Stealing Data from Infected Computer’s Blinking LED cheap dumps with pin, uniccshop cc

This may sound strange, and to an extent startling as well. A hacker could steal data from your system (which would already have a malware in it) by just sending a drone and getting it to watch your computer’s blinking LED.
A group of security researchers at the Ben-Gurion University in Beersheba, Israel demonstrated how this can be carried out. They sent a small quadcopter drone one evening early in 2017 from the parking lot of the University and flew it towards a nearby building. They then trained the drone’s built-in camera on a desktop computer’s tiny blinking LED inside an office on the third floor of that building and managed to silently draw out from the system an optical stream of all the secrets stored within the system to the camera in the drone. As the LED hard drive indicator that flickers on a Windows computer is a normal thing and as there is no physical presence of anyone inside the building, there is no scope for any suspicion and the drone with the camera soon flies away after having stolen all the data inside the already infected system.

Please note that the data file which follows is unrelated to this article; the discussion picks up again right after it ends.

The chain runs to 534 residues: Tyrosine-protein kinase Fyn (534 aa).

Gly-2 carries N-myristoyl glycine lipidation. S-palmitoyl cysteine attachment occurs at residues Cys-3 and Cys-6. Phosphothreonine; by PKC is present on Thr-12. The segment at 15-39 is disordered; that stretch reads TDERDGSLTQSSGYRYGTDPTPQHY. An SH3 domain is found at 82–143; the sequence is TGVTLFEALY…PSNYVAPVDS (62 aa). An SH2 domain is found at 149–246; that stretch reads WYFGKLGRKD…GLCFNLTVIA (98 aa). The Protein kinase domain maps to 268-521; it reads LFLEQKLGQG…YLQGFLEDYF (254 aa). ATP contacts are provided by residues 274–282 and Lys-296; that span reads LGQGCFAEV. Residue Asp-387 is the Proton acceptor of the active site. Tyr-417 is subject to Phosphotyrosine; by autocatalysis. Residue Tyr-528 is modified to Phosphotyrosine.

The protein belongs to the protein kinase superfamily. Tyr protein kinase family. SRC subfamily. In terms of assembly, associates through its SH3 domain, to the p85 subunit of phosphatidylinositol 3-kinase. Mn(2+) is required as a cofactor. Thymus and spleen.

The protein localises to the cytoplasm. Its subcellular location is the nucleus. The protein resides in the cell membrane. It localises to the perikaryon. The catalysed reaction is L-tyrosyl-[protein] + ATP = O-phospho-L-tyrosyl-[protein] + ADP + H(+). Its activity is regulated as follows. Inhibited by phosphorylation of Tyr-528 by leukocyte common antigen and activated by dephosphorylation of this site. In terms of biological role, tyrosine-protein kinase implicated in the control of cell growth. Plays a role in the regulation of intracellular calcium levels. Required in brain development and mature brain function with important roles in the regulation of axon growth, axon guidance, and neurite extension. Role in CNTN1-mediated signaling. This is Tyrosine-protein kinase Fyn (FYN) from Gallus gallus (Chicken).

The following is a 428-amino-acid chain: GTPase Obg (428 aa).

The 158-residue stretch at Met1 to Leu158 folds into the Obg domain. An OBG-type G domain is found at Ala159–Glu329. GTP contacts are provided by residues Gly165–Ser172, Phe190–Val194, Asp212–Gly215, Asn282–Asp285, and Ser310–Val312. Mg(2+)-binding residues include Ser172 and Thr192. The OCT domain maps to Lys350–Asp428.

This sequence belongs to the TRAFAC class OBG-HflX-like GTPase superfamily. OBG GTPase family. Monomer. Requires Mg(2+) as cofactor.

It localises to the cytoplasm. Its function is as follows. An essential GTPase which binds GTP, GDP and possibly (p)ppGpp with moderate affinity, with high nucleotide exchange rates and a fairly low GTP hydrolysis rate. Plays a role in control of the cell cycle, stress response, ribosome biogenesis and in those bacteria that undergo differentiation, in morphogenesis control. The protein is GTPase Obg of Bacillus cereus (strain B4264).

Well, seems like a scene out of a sci-fi movie or a series like Mr. Robot, isn’t it? But this is no fiction, it’s very much real today and hackers could use this strategy to steal data from computers after infecting them with malware using other methods. That’s what the researchers at the cybersecurity lab in the Ben-Gurion University wanted to demonstrate.
This kind of hacking is done by defeating the security protection that’s technically known as an “air gap”. In a release dated February 22, 2017, WIRED explains the hacking technique in detail. The release says, “A group of researchers at Ben-Gurion’s cybersecurity lab has devised a method to defeat the security protection known as an “air gap,” the safeguard of separating highly sensitive computer systems from the internet to quarantine them from hackers. If an attacker can plant malware on one of those systems—say, by paying an insider to infect it via USB or SD card—this approach offers a new way to rapidly pull secrets out of that isolated machine. Every blink of its hard drive LED indicator can spill sensitive information to any spy with a line of sight to the target computer, whether from a drone outside the window or a telescopic lens from the next roof over.”